THE POUND, which rose to a record high against the euro on Friday, may gain even further amid speculation that investors will bring money home, lured by higher returns on sterling deposits.

"Sterling has reasons to be bought," said Trevor Williams, an economist at Lloyds TSB bank. "With base rates at 5.5 per cent and higher money market rates, unless there's a crisis you'd stay in the UK. The euro doesn't have the confidence of the foreign exchange market."

On Friday the pound climbed as high as pounds 0.6274 per euro, from pounds 0.6314 - the strongest it has been since the single currency's inception at the start of the year. It slipped against the dollar to $1.6125 from $1.6155 on Thursday. Measured in marks, the pound is at its highest since May 1989 - at about DM3.10.

"We can see [the pound] back up to a rate of DM3.20," said Roy Adams, fund manager at Old Mutual Asset Managers. Overseas investors may decide to have a side bet with sterling," he said. Three-month sterling lending offers a 260-basis point premium to the equivalent rates in euros.

Meanwhile, the pound may get a further boost from the hope that economic growth will accelerate in the coming months. This may prompt the Bank of England to raise benchmark borrowing costs from the current 5.5 per cent level.

"We've pencilled in February for the next hike of 25 basis points," said Mark Miller, UK economist at Morgan Stanley Dean Witter. The repurchase rate may rise as high as 7.25 per cent by the end of 2001 from 5.5 per cent now, he said.

In one indication that traders anticipate higher borrowing costs, rates on the March sterling interest-rate futures contracts rose 2 basis points to 6.29 per cent. That's far enough above current money market rates of 5.90 per cent to suggest that investors see the Bank of England driving interest rates higher by then.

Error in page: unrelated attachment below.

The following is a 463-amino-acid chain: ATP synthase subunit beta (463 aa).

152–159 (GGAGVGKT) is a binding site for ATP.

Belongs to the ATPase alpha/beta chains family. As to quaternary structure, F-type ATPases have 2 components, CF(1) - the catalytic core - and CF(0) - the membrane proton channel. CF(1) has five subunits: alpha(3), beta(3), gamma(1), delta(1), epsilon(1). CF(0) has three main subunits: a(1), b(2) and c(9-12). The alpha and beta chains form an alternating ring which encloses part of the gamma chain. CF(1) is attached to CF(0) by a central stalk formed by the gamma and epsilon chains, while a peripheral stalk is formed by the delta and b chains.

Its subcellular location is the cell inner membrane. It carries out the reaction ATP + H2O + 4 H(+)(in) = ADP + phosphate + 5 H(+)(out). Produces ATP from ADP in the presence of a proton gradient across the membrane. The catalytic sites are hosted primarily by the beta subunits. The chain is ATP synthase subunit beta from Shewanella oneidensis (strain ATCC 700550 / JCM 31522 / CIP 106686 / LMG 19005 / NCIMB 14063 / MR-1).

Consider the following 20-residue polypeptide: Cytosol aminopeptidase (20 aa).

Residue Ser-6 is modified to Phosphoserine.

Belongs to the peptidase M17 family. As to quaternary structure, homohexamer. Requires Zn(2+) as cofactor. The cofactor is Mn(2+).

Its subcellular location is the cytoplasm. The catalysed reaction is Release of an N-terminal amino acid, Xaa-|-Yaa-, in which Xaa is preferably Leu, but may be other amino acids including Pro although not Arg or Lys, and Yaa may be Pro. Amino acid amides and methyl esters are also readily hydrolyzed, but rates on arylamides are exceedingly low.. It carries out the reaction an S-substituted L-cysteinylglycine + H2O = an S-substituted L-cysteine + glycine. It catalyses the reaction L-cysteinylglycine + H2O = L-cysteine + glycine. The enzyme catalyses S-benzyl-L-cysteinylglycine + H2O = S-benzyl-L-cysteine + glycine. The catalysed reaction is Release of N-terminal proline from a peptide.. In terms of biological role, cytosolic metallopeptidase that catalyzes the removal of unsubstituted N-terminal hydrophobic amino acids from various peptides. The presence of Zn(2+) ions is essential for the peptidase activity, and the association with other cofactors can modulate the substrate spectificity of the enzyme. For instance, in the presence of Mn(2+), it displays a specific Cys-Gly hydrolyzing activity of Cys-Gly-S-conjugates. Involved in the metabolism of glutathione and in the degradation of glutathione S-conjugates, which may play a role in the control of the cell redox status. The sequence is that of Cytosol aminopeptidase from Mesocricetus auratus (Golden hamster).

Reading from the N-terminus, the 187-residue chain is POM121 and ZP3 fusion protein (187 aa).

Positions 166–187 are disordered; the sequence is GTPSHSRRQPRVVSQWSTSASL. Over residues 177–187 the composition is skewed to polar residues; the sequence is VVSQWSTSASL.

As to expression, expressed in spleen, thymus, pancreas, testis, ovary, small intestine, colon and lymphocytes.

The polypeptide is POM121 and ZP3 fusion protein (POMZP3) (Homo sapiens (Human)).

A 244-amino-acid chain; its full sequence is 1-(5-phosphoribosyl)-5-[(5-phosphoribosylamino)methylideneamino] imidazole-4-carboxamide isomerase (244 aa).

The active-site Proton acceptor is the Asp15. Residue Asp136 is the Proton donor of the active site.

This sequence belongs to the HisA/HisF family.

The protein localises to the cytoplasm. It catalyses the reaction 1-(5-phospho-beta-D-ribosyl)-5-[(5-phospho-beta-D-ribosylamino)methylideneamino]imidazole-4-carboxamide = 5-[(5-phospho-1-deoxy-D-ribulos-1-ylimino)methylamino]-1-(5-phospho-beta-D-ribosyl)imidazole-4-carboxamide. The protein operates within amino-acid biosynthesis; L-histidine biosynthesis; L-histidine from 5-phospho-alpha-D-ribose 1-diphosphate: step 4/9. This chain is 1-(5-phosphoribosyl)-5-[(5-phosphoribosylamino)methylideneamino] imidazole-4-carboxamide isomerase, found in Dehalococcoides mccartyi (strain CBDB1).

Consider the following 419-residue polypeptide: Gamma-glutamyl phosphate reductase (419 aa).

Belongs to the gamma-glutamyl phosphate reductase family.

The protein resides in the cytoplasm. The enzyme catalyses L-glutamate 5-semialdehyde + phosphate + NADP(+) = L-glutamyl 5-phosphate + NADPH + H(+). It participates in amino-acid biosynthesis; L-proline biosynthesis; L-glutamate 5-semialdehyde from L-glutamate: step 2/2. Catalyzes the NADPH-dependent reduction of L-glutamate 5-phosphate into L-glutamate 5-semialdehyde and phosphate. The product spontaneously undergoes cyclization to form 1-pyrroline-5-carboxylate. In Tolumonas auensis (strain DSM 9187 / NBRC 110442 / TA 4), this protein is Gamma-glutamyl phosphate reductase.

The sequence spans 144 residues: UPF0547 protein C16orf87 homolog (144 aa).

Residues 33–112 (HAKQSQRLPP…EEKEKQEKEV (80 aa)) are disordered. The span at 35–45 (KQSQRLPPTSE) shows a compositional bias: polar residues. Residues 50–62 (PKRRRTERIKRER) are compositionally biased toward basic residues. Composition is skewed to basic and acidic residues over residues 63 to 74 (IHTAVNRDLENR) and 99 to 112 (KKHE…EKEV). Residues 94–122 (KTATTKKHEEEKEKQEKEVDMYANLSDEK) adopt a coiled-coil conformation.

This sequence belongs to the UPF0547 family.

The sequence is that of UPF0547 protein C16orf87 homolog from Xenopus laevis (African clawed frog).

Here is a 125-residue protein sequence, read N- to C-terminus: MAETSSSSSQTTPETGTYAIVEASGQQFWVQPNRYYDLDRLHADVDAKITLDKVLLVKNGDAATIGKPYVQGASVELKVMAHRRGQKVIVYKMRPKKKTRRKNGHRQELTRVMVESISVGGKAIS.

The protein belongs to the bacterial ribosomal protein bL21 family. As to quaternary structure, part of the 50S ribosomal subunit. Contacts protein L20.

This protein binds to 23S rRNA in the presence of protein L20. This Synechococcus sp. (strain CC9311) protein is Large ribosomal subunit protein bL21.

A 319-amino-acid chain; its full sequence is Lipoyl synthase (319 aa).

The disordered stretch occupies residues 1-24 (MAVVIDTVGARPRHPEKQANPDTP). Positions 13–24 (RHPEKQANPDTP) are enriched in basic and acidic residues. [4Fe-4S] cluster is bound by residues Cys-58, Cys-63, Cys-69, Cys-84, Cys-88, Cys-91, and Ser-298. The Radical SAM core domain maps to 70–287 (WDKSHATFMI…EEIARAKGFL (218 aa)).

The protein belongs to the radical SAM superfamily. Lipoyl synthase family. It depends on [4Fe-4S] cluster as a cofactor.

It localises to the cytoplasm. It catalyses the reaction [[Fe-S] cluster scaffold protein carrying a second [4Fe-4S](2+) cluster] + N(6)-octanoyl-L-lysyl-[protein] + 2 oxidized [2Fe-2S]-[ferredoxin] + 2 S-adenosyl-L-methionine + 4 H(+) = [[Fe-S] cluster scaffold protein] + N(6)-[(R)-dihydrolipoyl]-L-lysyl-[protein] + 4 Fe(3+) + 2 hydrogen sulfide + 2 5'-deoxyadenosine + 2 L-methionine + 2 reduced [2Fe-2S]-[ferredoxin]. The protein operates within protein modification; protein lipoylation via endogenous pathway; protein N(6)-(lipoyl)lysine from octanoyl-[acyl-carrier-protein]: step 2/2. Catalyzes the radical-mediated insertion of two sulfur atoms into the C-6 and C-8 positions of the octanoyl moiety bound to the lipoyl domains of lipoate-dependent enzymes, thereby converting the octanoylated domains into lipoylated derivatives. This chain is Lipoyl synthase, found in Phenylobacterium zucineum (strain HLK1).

House price reports this week from Halifax and Nationwide may give the pound further support if they show signs of accelerating inflation, boosting the case for higher borrowing costs, analysts said.

The yen surged to its highest level in almost four years against the dollar, and to a record high against the euro, on expectations that international investors will continue to pile into Japanese securities.

"The story continues to be market optimism fuelling capital flows into Japan," said Alex Beuzelin, a market analyst at Washington-based Ruesch International, which advises corporations on currency risk management. "That's really boosting a demand for yen."

On Friday the yen had its best day against the euro and the dollar for two and a half months: it rose to 102.35 per dollar and climbed 2.25 per cent to 103.90 per euro. It had earlier reached a record low of 102.06, compared with the Y132.8 level at which it started the year against the euro. That also equates with the mark's weakest rate in 30 years against the yen. Europe's single currency sank to $1.0166. It went as low as $1.0082, breaking the previous record low of $1.0108 on 13 July. At the start of the year the euro was set at $1.16675.

Helping trigger the euro's declines against the yen and dollar, European Central Bank officials suggested the bank won't buy the currency to try to bolster its value.

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